Intel unleashes quad-core Itanium 9300

Although the mass of both current and upcoming Nehalem-based Xeons might suggest otherwise, Intel still hasn't killed its Itanium processor line—far from it. Just yesterday, the company introduced five Itanium 9300 processors based on the brand-new Tukwila architecture.

Tukwila features four cores, eight threads, 24MB of L3 cache, Turbo Boost, QuickPath interconnects, second-gen hardware virtualization tech, and some new reliability features, all laid out on a massive, two-billion-transistor die. Intel claims the new Itanium 9300 series more than doubles performance over previous-gen dual-core Itaniums, bringing eight times the interconnect bandwidth, five times the memory bandwidth, and seven times the memory capacity with "industry standard DDR3 components."

The Itanium 9300 lineup looks like so:

Processor Cores/
Speed Turbo speed L3 cache QPI TDP Price
Itanium 9350 4/8 1.73 GHz 1.86 GHz 24 MB 4.8 GT/s 185 W $3,838
Itanium 9340 4/8 1.60 GHz 1.73 GHz 20 MB 4.8 GT/s 185 W  $2,059
Itanium 9330 4/8 1.46 GHz 1.60 GHz 20 MB  4.8 GT/s 155 W  $2,059
Itanium 9320 4/8 1.33 GHz 1.46 GHz 16 MB  4.8 GT/s 155 W  $1,614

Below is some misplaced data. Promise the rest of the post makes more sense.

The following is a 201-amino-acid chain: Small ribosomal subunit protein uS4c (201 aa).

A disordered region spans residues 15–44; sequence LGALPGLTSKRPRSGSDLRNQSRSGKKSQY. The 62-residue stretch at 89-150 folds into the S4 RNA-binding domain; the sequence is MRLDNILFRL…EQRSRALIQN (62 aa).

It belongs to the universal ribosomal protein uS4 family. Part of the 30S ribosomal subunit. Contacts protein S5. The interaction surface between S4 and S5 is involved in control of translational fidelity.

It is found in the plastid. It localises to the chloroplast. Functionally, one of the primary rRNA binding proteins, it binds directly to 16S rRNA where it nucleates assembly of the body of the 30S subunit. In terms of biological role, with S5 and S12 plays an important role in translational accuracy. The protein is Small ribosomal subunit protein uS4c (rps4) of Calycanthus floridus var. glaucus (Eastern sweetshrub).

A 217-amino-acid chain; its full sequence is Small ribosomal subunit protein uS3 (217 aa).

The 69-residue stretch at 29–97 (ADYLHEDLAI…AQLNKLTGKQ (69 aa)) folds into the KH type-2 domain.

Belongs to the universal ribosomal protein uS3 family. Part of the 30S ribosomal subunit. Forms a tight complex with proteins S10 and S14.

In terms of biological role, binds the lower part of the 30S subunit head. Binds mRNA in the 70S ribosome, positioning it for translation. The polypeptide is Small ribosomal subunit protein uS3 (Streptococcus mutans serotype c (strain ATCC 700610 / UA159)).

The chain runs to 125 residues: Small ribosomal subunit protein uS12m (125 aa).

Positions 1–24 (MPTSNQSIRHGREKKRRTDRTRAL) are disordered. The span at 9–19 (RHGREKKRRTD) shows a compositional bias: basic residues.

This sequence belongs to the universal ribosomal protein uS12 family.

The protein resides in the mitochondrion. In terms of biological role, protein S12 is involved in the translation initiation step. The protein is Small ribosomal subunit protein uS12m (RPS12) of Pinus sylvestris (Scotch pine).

Itanium 9310 2/4 1.60 GHz N/A 10 MB  4.8 GT/s 130 W  $946

Interestingly, Intel says these processors share a number of platform features with upcoming eight-core Nehalem EX processors, including "the Intel® QuickPath Interconnect, the Intel Scalable Memory Interconnect, the Intel® 7500 Scalable Memory Buffer (to take advantage of industry standard DDR3 memory), and I/O hub (Intel® 7500 chipset)."

As we wrote last May, Nehalem-EX will also have a formidable transistor count (2.3 billion), which it will spend most notably on eight cores, 16 threads, 24MB of shared L3 cache, and a total of four memory channels. Server makers will be able to arrange Nehalem-EX CPUs in eight-socket configurations for a total of 64 cores and 128 threads. Unlike Tukwila, however, Nehalem-EX will be based on the same base microarchitecture as Intel's desktop processors. Itaniums still have their own, separate instruction set, and Intel targets them at different markets.

A first-gen Atom chip resting on a Tukwila die. Source: Intel.

Servers featuring new Itanium 9300-based processors should start shipping within the next three months, according to Intel.

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